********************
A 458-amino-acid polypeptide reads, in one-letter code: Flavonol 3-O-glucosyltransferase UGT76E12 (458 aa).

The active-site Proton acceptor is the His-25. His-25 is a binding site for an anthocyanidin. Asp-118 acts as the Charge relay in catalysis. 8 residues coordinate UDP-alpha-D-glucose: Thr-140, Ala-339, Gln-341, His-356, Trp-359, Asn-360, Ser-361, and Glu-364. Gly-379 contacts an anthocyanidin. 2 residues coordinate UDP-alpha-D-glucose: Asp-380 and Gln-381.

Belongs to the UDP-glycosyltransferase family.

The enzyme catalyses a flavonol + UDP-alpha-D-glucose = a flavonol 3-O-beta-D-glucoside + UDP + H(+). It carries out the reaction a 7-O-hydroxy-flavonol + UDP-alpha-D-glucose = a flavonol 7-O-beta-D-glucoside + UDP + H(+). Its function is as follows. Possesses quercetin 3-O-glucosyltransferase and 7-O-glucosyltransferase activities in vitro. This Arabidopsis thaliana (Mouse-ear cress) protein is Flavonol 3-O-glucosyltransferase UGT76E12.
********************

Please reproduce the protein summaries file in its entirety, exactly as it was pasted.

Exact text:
A 458-amino-acid polypeptide reads, in one-letter code: Flavonol 3-O-glucosyltransferase UGT76E12 (458 aa).

The active-site Proton acceptor is the His-25. His-25 is a binding site for an anthocyanidin. Asp-118 acts as the Charge relay in catalysis. 8 residues coordinate UDP-alpha-D-glucose: Thr-140, Ala-339, Gln-341, His-356, Trp-359, Asn-360, Ser-361, and Glu-364. Gly-379 contacts an anthocyanidin. 2 residues coordinate UDP-alpha-D-glucose: Asp-380 and Gln-381.

Belongs to the UDP-glycosyltransferase family.

The enzyme catalyses a flavonol + UDP-alpha-D-glucose = a flavonol 3-O-beta-D-glucoside + UDP + H(+). It carries out the reaction a 7-O-hydroxy-flavonol + UDP-alpha-D-glucose = a flavonol 7-O-beta-D-glucoside + UDP + H(+). Its function is as follows. Possesses quercetin 3-O-glucosyltransferase and 7-O-glucosyltransferase activities in vitro. This Arabidopsis thaliana (Mouse-ear cress) protein is Flavonol 3-O-glucosyltransferase UGT76E12.